Plans to get Northumberland more active as county trails behind national average

A new strategy aims to tackle the rising number of physically inactive people in Northumberland, which is slumping behind the more positive national trend.

By Ben O'Connell
Saturday, 15th June 2019, 4:13 pm
Picture c/o Pixabay
Picture c/o Pixabay

A recent Sport England survey showed that the county’s inactivity level was 27.8 per cent, which means just over 72,000 adults aged 16-plus are not achieving 30 minutes of moderate intensity activity per week.

This compares with the national inactivity rate of 25.2 per cent, which has been decreasing, whereas the trend in Northumberland is upwards.

Councillor Cath Homer

Also of concern to council chiefs is that within the 27.8 per cent, there are some ‘real stubborn inequalities’, with groups such as women and girls, people with disabilities and those from lower socio-economic backgrounds much less likely to be active.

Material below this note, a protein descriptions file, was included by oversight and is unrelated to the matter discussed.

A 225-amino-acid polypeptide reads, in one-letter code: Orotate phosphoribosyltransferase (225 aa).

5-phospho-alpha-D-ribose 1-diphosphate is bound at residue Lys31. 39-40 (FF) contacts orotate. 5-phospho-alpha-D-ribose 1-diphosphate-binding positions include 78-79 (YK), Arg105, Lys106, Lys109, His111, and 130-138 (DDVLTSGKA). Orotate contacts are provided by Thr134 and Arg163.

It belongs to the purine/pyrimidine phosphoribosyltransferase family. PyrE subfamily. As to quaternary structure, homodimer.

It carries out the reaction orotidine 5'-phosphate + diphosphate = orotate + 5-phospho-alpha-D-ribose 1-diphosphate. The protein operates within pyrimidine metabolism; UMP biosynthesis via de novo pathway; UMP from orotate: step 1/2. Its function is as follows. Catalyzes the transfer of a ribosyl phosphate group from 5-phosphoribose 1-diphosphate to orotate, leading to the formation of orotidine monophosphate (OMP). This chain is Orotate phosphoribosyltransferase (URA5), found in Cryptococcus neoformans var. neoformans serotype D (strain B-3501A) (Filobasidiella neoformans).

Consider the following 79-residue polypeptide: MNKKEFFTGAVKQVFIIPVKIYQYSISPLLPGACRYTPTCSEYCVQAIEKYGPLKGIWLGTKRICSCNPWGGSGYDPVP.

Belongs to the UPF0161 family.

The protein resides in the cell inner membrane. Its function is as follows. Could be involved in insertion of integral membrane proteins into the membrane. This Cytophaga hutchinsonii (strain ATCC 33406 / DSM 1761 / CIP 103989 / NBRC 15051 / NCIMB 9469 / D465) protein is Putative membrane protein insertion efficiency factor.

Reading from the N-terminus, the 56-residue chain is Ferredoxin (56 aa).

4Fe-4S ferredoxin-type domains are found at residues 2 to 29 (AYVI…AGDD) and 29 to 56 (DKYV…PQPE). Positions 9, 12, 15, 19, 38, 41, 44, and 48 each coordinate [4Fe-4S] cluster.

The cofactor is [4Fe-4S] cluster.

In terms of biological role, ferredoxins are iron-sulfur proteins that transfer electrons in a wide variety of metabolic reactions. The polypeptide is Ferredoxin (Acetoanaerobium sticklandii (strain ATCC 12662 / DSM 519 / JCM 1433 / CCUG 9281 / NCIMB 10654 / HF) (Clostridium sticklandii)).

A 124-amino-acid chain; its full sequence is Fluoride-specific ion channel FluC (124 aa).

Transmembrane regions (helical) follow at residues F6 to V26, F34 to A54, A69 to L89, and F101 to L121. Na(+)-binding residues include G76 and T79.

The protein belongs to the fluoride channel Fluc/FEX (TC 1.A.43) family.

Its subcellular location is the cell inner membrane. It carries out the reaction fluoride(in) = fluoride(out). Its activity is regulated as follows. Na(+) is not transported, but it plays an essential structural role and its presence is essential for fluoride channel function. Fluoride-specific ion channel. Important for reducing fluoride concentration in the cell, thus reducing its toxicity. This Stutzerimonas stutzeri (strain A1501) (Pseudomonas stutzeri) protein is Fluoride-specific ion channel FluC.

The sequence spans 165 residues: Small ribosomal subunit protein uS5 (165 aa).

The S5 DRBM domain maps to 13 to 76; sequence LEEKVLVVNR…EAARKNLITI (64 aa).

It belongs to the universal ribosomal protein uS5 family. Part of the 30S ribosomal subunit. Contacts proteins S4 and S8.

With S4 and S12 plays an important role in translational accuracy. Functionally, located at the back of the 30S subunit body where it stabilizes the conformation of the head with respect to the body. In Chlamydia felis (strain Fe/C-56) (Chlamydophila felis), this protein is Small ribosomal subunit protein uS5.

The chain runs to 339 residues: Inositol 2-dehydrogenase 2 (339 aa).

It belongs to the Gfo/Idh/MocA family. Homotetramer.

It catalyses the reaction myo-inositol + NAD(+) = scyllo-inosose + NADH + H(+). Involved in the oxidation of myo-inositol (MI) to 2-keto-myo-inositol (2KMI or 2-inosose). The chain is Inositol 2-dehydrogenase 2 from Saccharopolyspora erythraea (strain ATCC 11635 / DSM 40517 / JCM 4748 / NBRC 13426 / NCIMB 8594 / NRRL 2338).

To tackle this, a 10-year Northumberland Physical Activity Strategy has been drawn up, the draft of which was presented to a meeting of the county council’s health and wellbeing board on June 13.

Embedding physical activity into daily routines and creating activity as the social norm, particularly among certain groups, will be a central component of Northumberland’s new plan.

Coun Cath Homer, the cabinet member for leisure, said: “The message we need to get out is that you don’t have to start going to sports clubs, walking is a good one to start and then it’s about building and building.”

Experts say the issue is crucial because physical inactivity is responsible for one in six UK deaths – equal to smoking – and is estimated to cost the UK £7.4billion annually, including £0.9billion to the NHS alone.

The report to councillors added that ‘many people don’t realise that physical activity has significant benefits for health, both physical and mental, and can help to prevent and manage over 20 chronic conditions and diseases, including some cancers, heart disease, type two diabetes and depression’.

Lee Sprudd, director of Northumberland Sport, which is leading on the strategy, said Sport England has now conceded its previous efforts have not been working, with participation rates static across the country over the last 20 or 30 years.

The final version of the strategy and the action plan to help deliver the goals are expected to be completed by September.